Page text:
Filed under: Exercise
NBCwashington.com (Washington, D.C.) has an article on how one U.S. Air Force airman stays healthy and in shape for Air Force-related missions.
According to the article, Airman 1st Class Angelo Beatois is an advocate of high-intensity workouts, including sit-ups, push-ups and pull-ups, combined with sprints and running. He designed his own personal workout from the variations of exercises he learned when stationed from base to base.
Click on link below to access the article.
If you sweat a lot during exercise drink lots of fluids, but do not exceed 1.5 L/hour. Sip frequently rather than gulp; drinking small amounts of fluids at a time are more effective than drinking large amounts occasionally. Also, start drinking before you become thirsty.
The New York Times Well blog features an article on research that studies the differences of men and women sweat.
According to the article, fit women seem to sweat differently than unfit people of either sex, and quite differently than fit men, a fact that has implications for sports performance.
Click on the link below to access the article.
It’s important to eat something after a strenuous workout to replenish muscle stores of carbohydrate and have plenty of protein available to repair the body. Try a peanut butter and jelly (PBJ) sandwich for a great post workout meal! It’s cheap and packed with nutrition if you use natural peanut butter without added sugar and fats, and whole-grain bread.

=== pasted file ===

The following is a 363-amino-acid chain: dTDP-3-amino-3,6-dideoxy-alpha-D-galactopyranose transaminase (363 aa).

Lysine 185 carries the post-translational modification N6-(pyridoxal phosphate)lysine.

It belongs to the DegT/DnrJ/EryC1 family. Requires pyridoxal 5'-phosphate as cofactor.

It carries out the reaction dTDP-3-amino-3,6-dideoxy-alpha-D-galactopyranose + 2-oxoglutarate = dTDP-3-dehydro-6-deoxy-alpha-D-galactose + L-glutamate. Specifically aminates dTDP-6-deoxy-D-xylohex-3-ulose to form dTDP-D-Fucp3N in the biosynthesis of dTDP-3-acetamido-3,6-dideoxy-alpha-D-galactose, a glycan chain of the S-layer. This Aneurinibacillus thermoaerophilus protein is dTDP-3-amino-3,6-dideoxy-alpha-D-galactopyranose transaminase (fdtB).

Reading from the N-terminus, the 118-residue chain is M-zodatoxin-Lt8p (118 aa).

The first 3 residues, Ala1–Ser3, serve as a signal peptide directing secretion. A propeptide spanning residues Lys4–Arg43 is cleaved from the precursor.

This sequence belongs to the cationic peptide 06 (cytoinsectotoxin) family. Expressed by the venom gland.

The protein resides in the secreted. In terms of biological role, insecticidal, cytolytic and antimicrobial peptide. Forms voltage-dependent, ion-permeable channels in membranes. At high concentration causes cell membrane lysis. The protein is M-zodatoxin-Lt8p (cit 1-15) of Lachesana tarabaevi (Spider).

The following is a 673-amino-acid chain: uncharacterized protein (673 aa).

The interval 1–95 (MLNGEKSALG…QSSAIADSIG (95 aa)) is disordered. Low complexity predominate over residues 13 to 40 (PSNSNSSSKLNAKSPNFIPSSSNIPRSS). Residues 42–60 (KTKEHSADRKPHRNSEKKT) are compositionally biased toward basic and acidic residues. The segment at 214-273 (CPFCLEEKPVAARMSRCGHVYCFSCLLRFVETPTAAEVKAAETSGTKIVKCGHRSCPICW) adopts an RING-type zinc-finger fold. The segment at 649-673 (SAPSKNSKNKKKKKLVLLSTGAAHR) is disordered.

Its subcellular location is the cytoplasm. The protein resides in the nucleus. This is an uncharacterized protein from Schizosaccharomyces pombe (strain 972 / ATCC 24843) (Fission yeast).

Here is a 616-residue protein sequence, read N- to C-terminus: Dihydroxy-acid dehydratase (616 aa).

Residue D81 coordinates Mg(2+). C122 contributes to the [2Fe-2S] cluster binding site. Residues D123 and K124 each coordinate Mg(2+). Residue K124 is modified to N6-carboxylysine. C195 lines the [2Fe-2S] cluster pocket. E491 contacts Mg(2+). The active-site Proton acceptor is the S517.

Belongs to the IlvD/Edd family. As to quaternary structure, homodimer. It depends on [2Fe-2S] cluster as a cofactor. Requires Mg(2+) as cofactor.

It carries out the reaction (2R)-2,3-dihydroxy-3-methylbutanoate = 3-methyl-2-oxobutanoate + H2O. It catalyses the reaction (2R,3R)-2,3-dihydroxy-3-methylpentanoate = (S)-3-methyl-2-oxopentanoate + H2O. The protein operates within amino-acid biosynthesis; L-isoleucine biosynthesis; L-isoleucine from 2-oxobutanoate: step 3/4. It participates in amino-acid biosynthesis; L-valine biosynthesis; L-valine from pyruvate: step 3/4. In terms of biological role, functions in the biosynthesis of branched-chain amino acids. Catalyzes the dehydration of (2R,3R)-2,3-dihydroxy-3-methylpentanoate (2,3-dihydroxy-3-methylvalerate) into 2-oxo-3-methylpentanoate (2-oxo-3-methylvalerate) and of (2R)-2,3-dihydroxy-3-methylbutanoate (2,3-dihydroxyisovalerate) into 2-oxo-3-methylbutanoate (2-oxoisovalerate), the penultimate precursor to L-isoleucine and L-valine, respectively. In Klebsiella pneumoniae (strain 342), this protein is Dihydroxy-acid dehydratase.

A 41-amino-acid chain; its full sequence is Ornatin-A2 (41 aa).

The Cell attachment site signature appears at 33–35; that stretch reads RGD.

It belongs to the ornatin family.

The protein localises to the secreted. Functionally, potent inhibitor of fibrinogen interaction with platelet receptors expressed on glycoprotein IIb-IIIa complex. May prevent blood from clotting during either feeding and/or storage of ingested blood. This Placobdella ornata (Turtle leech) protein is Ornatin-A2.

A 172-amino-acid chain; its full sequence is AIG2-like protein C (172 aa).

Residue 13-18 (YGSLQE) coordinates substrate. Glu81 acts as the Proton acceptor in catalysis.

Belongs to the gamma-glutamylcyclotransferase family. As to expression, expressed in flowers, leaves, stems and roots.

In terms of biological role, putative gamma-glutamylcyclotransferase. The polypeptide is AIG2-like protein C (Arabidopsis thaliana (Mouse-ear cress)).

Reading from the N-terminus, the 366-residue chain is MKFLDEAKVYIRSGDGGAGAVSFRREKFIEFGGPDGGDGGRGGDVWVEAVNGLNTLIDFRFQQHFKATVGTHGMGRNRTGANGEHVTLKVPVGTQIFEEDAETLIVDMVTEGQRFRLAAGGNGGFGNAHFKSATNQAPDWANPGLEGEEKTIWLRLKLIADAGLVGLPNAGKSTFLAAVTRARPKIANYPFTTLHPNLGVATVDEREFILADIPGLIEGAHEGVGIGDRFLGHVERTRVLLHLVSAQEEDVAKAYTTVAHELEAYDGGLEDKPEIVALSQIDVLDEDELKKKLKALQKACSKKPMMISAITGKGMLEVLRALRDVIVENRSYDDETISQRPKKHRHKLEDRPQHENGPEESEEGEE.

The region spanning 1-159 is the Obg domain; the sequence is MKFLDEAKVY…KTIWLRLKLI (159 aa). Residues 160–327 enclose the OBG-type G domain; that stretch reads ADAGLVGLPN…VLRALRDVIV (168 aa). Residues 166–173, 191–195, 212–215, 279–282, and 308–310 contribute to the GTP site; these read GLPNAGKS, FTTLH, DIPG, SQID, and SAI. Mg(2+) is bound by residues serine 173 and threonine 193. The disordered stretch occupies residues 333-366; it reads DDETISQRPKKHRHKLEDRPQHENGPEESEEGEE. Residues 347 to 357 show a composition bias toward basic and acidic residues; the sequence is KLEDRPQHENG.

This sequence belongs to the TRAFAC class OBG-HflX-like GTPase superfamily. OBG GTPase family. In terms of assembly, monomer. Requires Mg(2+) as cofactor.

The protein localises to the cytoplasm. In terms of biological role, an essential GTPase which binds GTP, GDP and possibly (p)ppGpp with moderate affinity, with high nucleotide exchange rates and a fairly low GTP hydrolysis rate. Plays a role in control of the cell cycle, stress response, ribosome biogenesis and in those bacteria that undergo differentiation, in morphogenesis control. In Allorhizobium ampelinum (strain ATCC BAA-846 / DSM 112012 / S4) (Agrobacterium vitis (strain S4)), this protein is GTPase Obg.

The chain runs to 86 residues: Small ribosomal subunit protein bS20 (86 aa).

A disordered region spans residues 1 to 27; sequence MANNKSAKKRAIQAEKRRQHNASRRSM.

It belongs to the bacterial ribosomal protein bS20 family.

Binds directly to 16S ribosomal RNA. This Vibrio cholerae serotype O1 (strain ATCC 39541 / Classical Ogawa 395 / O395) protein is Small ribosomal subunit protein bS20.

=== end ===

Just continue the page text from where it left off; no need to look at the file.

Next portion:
For other post-exercise snacks please visit the Warfighter Nutrition Guide.
The October 14 edition of the Recordnet.com (Stockton, CA) has an interesting piece showing how one army recruit (as well as a self-described former couch potato ) was able to loose 50 pounds in order to get ready to report for duty at Fort Benning, GA.
The October 13, 2010 Health section of the New York Times has an article discussing recent research on knees, arthritis, and vigorous exercise.
There's no question that physical activity over time takes its toll; however, your body is capable of adapting to it. The question is whether this adaptation is healthy.
The October 12, 2010 edition of the Montreal Gazette examines the science of fat burning and asks the question - is there a workout guaranteed for weight loss and fat burning?
Each day, more than 10,000 Americans visit emergency rooms for sports and exercise-related injuries, according to the Centers for Disease Control and Prevention. Many of those who get injured are getting hurt due to being inactive and then suddenly taking on a major exercise program, such as training for a half-marathon – hence the weekend-warrior syndrome. Physorg.com has an article that provides common sense tips for avoiding the weekend-warrior pitfall of doing too much, too fast, too soon.
Keeping physically fit is an important part of a military career. Aboard the USS Kearsarge Marines and sailors merge creativity and enthusiasm to push their physical fitness to even higher peaks. The October 05, 2010 edition of Military Health System News has an article on how Marines and sailors aboard the USS Kearsarge find ways to supplement their physical training while at sea.
The Globe and Mail (Toronto) has an interesting piece on which activity is better for you - swimming or running? The conclusion, according to the article, is that swimming is good for muscles, joints and some (but not all) cardiovascular risk factors. But to get the full benefits from aerobic activity, include some land-based exercise in your routine at least once or twice a week.